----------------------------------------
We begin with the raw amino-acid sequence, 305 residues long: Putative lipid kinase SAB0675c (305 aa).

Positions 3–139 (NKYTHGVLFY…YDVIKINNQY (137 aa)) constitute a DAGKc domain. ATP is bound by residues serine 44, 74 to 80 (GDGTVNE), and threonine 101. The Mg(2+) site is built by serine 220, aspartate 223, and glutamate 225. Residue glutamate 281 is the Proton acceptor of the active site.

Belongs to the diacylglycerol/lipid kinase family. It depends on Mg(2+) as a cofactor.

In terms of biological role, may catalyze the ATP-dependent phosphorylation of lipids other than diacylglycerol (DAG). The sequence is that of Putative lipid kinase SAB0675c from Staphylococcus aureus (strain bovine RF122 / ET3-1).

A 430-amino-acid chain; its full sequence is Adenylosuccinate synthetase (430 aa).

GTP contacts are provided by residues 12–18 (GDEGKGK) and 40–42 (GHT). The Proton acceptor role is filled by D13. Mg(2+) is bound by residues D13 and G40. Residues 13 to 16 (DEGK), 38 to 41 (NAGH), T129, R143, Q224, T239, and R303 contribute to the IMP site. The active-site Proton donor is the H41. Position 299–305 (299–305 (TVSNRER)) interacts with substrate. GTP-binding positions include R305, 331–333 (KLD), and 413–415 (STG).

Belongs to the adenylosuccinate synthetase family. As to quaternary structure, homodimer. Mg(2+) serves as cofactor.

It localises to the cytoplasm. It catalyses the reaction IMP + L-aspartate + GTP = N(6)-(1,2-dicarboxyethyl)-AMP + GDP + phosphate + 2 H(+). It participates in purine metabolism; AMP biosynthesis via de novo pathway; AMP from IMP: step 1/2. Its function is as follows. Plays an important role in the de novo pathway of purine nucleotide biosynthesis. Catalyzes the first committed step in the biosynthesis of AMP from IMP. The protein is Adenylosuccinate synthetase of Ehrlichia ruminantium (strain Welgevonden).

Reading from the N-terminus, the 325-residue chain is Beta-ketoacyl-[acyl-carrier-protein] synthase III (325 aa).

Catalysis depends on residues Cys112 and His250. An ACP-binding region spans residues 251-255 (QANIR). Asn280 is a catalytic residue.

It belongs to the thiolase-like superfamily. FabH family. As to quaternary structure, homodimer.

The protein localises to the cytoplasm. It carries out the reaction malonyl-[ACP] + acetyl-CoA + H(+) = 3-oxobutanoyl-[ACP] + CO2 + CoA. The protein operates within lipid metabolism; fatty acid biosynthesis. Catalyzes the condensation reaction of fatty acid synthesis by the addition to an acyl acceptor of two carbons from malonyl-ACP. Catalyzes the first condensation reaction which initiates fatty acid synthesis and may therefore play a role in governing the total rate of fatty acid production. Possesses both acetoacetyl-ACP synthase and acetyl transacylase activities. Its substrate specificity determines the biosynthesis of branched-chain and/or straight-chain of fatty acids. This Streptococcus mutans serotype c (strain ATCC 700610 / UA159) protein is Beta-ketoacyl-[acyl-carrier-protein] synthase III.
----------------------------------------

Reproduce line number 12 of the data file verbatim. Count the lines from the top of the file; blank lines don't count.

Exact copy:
The protein localises to the cytoplasm. It carries out the reaction malonyl-[ACP] + acetyl-CoA + H(+) = 3-oxobutanoyl-[ACP] + CO2 + CoA. The protein operates within lipid metabolism; fatty acid biosynthesis. Catalyzes the condensation reaction of fatty acid synthesis by the addition to an acyl acceptor of two carbons from malonyl-ACP. Catalyzes the first condensation reaction which initiates fatty acid synthesis and may therefore play a role in governing the total rate of fatty acid production. Possesses both acetoacetyl-ACP synthase and acetyl transacylase activities. Its substrate specificity determines the biosynthesis of branched-chain and/or straight-chain of fatty acids. This Streptococcus mutans serotype c (strain ATCC 700610 / UA159) protein is Beta-ketoacyl-[acyl-carrier-protein] synthase III.